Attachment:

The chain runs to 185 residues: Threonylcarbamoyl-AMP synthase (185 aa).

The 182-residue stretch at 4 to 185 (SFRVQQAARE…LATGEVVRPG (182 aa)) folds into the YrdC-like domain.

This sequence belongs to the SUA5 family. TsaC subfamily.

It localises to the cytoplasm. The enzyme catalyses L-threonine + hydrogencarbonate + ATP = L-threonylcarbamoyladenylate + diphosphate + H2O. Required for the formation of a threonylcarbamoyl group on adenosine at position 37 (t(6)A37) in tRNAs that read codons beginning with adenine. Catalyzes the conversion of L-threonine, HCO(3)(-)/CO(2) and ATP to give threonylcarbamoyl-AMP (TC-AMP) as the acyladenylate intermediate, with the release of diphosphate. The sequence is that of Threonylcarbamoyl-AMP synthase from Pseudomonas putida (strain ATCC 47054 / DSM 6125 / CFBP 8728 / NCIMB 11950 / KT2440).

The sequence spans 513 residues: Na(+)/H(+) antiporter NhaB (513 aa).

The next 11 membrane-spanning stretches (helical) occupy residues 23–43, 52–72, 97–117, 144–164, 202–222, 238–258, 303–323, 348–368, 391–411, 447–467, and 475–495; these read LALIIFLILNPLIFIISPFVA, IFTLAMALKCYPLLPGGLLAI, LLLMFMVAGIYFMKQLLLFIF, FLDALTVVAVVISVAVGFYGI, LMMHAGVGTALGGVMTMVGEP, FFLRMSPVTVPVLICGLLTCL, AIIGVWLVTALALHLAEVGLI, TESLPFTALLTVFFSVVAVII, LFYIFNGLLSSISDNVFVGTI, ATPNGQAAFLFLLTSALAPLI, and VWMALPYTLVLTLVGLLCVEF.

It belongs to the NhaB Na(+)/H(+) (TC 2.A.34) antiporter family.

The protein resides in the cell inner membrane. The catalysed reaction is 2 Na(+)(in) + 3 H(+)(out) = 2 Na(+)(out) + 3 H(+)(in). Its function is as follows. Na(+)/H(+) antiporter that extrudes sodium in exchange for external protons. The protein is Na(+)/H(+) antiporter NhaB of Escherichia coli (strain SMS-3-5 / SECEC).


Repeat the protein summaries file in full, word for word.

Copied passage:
The chain runs to 185 residues: Threonylcarbamoyl-AMP synthase (185 aa).

The 182-residue stretch at 4 to 185 (SFRVQQAARE…LATGEVVRPG (182 aa)) folds into the YrdC-like domain.

This sequence belongs to the SUA5 family. TsaC subfamily.

It localises to the cytoplasm. The enzyme catalyses L-threonine + hydrogencarbonate + ATP = L-threonylcarbamoyladenylate + diphosphate + H2O. Required for the formation of a threonylcarbamoyl group on adenosine at position 37 (t(6)A37) in tRNAs that read codons beginning with adenine. Catalyzes the conversion of L-threonine, HCO(3)(-)/CO(2) and ATP to give threonylcarbamoyl-AMP (TC-AMP) as the acyladenylate intermediate, with the release of diphosphate. The sequence is that of Threonylcarbamoyl-AMP synthase from Pseudomonas putida (strain ATCC 47054 / DSM 6125 / CFBP 8728 / NCIMB 11950 / KT2440).

The sequence spans 513 residues: Na(+)/H(+) antiporter NhaB (513 aa).

The next 11 membrane-spanning stretches (helical) occupy residues 23–43, 52–72, 97–117, 144–164, 202–222, 238–258, 303–323, 348–368, 391–411, 447–467, and 475–495; these read LALIIFLILNPLIFIISPFVA, IFTLAMALKCYPLLPGGLLAI, LLLMFMVAGIYFMKQLLLFIF, FLDALTVVAVVISVAVGFYGI, LMMHAGVGTALGGVMTMVGEP, FFLRMSPVTVPVLICGLLTCL, AIIGVWLVTALALHLAEVGLI, TESLPFTALLTVFFSVVAVII, LFYIFNGLLSSISDNVFVGTI, ATPNGQAAFLFLLTSALAPLI, and VWMALPYTLVLTLVGLLCVEF.

It belongs to the NhaB Na(+)/H(+) (TC 2.A.34) antiporter family.

The protein resides in the cell inner membrane. The catalysed reaction is 2 Na(+)(in) + 3 H(+)(out) = 2 Na(+)(out) + 3 H(+)(in). Its function is as follows. Na(+)/H(+) antiporter that extrudes sodium in exchange for external protons. The protein is Na(+)/H(+) antiporter NhaB of Escherichia coli (strain SMS-3-5 / SECEC).